The era of mobile computing, catalyzed by Apple and Google, is driving among the largest shifts in consumer behavior over the last forty years. Impressively, its rate of adoption is outpacing both the PC revolution of the 1980s and the Internet Boom of the 1990s. Since 2007, more than 500 million iOS and Android smartphones and tablets have been activated. By the end of 2012, Flurry estimates that the cumulative number of iOS and Android devices activated will surge past 1 billion. According to IDC, over 800 million PCs were sold between 1981 and 2000, making the rate of iOS and Android smart device adoption more than four times faster than that of personal computers. While the Internet began its commercial ramp in 1996, iOS and Android devices have seen double the number of device activations during its first five years compared to the number of Internet users reached during its first five years (Internet 1996 – 2001 vs. Smart devices 2007 – 2012).
On top of this massively growing iOS and Android device installed base, roughly 40 billion applications have already been downloaded from the App Store and Android Market. The average smartphone user, is beginning to spend more time in mobile applications than they do browsing the web.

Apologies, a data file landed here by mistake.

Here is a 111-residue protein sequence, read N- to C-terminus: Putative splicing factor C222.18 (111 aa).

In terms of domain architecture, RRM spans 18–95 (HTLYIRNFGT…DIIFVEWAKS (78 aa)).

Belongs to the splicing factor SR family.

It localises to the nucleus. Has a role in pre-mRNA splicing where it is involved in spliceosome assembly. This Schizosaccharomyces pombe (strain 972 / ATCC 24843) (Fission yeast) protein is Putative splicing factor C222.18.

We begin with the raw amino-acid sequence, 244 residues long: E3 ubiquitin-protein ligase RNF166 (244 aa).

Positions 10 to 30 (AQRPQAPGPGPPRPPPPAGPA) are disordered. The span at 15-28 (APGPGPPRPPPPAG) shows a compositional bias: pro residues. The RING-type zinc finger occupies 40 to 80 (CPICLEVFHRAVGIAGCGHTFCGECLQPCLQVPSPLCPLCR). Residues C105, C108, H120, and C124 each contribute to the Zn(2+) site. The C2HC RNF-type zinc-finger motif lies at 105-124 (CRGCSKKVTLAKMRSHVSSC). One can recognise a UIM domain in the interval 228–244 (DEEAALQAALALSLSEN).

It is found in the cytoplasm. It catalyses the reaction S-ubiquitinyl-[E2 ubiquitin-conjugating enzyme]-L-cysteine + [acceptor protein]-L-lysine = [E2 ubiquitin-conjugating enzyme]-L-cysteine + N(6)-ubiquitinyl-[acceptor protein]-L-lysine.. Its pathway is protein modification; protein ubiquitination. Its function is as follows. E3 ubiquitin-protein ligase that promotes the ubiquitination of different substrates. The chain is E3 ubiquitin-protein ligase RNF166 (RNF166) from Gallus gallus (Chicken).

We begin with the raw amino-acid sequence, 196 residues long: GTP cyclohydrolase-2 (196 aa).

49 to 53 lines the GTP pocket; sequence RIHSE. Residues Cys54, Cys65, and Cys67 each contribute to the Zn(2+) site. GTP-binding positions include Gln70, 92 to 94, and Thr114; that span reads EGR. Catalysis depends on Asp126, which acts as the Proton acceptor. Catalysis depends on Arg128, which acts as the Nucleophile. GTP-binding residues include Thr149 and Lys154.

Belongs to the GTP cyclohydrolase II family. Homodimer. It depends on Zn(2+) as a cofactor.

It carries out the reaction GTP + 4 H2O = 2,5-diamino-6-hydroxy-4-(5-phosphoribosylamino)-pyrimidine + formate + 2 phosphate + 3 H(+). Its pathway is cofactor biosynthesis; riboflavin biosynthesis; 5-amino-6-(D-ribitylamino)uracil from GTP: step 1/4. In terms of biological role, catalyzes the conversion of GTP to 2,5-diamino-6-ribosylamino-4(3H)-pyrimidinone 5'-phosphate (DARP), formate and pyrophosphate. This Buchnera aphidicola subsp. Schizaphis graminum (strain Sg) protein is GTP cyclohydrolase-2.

This chart by Flurry compares how daily interactive consumption has changed over the last 18 months between the web (both desktop and mobile web) and mobile native apps. Ever since June 2011, time spent in mobile applications has grown. Smartphone and tablet users now spend over an hour and half of their day using applications. Meanwhile, average time spent on the web has shrunk, from 74 minutes to 72 minutes. Users seem to be substituting websites for applications, which may be more convenient to access throughout the day. People are now spending less time on the traditional web than they did during an year ago. This drop appears to be driven largely by a decrease in time spent on Facebook from the traditional web. In June 2011, the average Facebook user spent over 33 minutes on average per day on the website. Now, that number is below 24 minutes. Time spent on the web without Facebook has grown at a modest rate of 2% between June 2011 and December 2011.
Even while, the growth in time spent in mobile applications is slowing – from above 23% between December 2010 and June 2011 this year to a little over 15% from June 2011 to December 2011. The growth is predominately being driven by an increase in the number of sessions, as opposed to longer session lengths. Consumers are using their apps more frequently.
Facebook is the most used app on Android among 14 – 44 year olds, surpassing usage of Google’s own native, pre-installed apps. Additionally, Facebook Messenger became the top downloaded app, at least one time during 2011, across more than 100 different App Store countries. In the U.S., the largest App Store market, Facebook Messenger ranked as the top overall app across all other apps across all categories.